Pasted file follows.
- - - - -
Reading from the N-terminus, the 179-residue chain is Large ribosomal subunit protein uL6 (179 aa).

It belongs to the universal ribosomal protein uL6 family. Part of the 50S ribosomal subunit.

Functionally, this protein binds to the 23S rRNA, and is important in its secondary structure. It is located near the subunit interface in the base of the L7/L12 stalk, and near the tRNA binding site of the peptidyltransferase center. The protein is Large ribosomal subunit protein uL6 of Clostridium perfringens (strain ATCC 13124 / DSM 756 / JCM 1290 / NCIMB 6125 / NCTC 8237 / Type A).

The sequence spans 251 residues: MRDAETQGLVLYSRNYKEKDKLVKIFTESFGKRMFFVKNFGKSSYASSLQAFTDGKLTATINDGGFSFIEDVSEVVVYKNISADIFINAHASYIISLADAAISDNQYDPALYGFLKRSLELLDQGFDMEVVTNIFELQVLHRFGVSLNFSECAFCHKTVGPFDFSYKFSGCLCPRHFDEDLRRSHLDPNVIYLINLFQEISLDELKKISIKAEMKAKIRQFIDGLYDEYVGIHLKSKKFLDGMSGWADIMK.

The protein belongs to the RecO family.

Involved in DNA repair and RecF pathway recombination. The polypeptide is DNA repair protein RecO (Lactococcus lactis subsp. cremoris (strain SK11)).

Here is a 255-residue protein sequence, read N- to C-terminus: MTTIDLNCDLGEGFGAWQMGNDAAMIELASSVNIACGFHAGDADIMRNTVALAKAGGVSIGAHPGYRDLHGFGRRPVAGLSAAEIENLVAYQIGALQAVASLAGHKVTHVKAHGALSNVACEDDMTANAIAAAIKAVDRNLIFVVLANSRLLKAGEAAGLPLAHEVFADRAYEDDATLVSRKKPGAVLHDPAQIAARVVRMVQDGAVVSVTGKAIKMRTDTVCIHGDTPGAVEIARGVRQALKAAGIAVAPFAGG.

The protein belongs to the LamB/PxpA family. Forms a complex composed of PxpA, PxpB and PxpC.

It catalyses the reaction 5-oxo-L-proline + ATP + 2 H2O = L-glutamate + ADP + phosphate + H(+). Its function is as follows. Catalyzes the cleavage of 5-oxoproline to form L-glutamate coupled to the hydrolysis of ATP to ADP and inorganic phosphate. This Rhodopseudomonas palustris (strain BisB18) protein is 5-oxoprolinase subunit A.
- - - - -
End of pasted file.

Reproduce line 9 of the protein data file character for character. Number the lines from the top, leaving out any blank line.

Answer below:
It catalyses the reaction 5-oxo-L-proline + ATP + 2 H2O = L-glutamate + ADP + phosphate + H(+). Its function is as follows. Catalyzes the cleavage of 5-oxoproline to form L-glutamate coupled to the hydrolysis of ATP to ADP and inorganic phosphate. This Rhodopseudomonas palustris (strain BisB18) protein is 5-oxoprolinase subunit A.